Announcement

Collapse
No announcement yet.

F-1 Overstay - Voluntary departure - Can I apply for thirtd coutry visa

Collapse
X
  • Filter
  • Time
  • Show
Clear All
new posts

  • F-1 Overstay - Voluntary departure - Can I apply for thirtd coutry visa

    I have overstayed my F-1 and agreed to leave in couple of months (voluntary departure). I want to comeback to finish my Masters. Is it feasible to apply and obtain an F-1 in Canada or Mexico?

    Thanks much.

  • #2
    I have overstayed my F-1 and agreed to leave in couple of months (voluntary departure). I want to comeback to finish my Masters. Is it feasible to apply and obtain an F-1 in Canada or Mexico?

    Thanks much.

    Comment


    • #3
      It depends on how long you overstayed.

      Comment


      • #4
        I am not sure how long I overstayed. I came to the US on the September 21, 1991 on a student visa that says D/S (duration of studies?) and was 'cought' by 'US boarder guards' on march 13 2002. I believed that mine was a ten year visa. But the 'US boarder guards' (somewhat like security guards in parking lots) typed up the "deportation order" in which it says that my visa expired in December 2000.

        I didn't contest it in the courts, (didn't have lawyer) just took the 'voluntary departure' and left within the alloted time (in september 2002). I was of the impression that since I didn't have any criminal record, not even traffic violation, during my almost 11 year stay, and left within the alloted time I would get visa if I wanted to come back for some reason.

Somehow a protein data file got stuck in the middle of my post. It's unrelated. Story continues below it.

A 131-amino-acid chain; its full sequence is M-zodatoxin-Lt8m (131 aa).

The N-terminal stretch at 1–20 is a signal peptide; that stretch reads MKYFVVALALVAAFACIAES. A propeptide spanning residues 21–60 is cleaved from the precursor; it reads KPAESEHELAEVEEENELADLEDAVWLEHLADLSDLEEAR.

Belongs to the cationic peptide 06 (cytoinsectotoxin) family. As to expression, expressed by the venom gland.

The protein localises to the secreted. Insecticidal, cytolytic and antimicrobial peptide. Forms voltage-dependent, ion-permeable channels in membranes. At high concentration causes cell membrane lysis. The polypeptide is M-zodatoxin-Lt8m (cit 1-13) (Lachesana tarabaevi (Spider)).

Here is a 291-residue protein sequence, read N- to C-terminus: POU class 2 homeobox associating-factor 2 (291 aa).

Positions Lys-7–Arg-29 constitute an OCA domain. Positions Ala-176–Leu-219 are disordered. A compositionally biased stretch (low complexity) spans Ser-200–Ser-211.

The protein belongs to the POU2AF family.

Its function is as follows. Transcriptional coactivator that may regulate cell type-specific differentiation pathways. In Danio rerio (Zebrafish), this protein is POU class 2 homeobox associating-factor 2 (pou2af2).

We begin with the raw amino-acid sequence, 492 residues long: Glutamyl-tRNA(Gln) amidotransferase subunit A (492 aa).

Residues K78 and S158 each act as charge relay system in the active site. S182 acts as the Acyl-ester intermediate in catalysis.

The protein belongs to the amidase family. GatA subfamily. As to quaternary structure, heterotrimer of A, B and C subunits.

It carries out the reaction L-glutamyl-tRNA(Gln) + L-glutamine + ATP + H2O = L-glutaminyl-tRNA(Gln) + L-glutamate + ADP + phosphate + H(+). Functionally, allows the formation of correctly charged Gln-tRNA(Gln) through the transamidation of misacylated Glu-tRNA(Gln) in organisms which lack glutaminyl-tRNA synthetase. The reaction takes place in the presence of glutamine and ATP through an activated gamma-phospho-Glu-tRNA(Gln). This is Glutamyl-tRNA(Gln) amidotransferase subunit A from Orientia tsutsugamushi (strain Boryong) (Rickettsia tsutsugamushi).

Now it seems what they wrote on that letter matters.

        And I have never tried to change my status; does this help during the interview? Also, is it possible to have a lawyer with me during the interview. (I should ask a lawyer...but for now I like to know)

        Thanks a bunch 0.

        Comment


        • #5
          You can not apply for Visa in any third country. You must apply in your home country for Visa. Since you had asked for Voluntary Departure, you can apply for Visa. You might get visit Visa or Student Visa. You should try to get in touch with some college where you intent to study.
          Good luck.

          Comment


          • #6
            I tend to disagree with Umesh. You may most definitely apply for a visa to a third country. You may or may not have additional problems obtaining that visa due to the presence of a canceled visa in your passport, however you should be completely honest when applying so that there are no problems.